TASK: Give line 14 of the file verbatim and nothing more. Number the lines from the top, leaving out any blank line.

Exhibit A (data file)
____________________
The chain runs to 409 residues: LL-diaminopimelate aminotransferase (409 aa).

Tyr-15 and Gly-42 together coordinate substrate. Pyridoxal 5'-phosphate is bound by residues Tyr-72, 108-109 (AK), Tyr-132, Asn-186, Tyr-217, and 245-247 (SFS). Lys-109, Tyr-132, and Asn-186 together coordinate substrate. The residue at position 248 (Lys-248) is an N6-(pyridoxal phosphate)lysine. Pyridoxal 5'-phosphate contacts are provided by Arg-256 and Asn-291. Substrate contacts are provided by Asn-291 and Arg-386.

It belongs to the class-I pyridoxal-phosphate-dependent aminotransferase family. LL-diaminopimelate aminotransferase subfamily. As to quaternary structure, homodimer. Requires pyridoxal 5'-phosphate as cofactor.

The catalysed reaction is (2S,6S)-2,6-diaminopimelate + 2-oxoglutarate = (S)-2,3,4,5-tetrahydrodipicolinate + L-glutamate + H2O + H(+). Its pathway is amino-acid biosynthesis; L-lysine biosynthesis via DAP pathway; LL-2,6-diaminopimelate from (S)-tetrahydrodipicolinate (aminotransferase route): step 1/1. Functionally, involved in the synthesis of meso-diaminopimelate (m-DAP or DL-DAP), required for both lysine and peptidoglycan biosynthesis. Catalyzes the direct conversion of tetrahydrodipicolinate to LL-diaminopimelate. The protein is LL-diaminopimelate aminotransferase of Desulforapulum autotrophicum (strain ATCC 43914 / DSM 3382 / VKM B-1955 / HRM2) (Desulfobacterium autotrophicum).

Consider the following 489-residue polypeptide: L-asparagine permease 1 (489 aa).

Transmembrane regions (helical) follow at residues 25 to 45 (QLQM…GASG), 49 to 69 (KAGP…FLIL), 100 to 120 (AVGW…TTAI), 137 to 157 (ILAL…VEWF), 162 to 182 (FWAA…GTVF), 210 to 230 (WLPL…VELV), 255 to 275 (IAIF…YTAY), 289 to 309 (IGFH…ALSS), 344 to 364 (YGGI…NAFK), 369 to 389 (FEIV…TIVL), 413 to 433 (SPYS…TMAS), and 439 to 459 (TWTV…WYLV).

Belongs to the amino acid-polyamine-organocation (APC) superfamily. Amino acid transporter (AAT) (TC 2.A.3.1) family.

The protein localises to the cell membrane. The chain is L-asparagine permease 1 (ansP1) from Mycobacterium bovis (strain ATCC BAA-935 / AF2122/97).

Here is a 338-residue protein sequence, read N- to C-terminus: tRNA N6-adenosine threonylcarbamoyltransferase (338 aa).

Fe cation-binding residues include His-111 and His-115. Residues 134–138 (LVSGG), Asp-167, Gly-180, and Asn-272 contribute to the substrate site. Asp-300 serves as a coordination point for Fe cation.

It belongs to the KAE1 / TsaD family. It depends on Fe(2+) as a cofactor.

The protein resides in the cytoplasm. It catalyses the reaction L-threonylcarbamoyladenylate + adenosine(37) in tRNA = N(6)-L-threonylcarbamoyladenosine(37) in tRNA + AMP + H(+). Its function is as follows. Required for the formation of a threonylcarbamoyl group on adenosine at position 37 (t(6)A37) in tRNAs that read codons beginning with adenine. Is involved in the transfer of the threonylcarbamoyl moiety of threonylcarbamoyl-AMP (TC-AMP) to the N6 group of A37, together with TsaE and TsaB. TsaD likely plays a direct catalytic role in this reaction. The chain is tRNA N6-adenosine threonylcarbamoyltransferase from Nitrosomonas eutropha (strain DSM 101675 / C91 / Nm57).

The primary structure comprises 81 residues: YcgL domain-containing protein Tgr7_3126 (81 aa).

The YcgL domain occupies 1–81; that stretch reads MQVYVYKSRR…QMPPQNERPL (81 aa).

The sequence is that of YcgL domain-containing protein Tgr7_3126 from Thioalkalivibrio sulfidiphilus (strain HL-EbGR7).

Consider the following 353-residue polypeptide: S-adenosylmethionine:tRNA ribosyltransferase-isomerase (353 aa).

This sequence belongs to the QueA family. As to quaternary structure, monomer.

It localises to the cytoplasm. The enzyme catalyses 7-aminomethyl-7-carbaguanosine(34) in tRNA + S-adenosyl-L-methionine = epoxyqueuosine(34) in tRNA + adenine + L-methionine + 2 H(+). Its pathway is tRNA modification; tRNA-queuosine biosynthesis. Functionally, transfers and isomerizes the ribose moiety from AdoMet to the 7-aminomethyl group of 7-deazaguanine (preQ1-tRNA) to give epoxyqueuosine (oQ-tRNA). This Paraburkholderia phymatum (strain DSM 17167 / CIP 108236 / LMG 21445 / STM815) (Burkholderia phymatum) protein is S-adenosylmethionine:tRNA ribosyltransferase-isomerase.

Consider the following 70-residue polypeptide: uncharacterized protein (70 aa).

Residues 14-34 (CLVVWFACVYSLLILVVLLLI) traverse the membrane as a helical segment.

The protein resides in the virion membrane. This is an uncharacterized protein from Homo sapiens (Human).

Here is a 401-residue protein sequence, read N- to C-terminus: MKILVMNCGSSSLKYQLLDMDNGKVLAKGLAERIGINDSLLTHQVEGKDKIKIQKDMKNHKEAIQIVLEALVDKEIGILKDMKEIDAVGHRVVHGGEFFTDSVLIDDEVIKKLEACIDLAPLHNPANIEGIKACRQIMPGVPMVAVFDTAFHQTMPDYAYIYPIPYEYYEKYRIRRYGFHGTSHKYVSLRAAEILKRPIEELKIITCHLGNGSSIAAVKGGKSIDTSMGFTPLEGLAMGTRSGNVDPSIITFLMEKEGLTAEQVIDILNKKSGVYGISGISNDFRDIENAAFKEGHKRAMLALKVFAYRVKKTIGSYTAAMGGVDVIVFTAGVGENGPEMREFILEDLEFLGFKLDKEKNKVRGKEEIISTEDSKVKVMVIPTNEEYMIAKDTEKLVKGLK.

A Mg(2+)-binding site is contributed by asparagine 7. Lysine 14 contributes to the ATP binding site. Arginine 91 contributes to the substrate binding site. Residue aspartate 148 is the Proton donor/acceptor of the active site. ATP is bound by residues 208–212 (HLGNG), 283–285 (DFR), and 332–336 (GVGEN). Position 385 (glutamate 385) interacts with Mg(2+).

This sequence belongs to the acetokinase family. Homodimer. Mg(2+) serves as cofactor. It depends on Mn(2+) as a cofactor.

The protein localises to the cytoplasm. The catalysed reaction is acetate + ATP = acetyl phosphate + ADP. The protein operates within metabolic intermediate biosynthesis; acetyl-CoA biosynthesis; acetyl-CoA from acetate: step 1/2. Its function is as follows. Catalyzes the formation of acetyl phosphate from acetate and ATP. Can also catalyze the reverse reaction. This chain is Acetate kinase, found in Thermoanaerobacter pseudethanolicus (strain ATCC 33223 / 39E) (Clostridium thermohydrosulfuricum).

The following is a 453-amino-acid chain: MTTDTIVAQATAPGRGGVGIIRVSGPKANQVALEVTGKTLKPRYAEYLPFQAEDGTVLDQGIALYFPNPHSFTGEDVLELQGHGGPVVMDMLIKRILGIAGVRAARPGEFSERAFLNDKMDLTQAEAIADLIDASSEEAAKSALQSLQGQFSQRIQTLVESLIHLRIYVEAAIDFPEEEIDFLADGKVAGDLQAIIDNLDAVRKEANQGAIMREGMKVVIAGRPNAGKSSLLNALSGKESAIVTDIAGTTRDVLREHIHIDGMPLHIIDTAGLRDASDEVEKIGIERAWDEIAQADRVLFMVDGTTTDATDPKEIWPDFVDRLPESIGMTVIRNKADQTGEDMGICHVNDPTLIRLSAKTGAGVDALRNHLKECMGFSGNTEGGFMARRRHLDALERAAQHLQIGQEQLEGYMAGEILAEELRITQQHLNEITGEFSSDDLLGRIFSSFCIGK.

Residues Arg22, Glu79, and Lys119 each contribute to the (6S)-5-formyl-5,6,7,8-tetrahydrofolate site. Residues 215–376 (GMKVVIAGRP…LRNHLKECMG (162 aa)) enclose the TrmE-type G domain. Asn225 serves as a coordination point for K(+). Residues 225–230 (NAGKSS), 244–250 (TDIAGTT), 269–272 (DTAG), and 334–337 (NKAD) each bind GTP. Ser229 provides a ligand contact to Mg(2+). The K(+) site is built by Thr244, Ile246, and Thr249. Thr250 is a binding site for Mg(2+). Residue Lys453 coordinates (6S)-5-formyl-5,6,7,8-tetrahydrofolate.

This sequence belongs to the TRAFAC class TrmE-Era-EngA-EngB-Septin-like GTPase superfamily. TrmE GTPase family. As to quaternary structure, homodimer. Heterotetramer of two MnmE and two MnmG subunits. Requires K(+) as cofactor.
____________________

The YcgL domain occupies 1–81; that stretch reads MQVYVYKSRR…QMPPQNERPL (81 aa).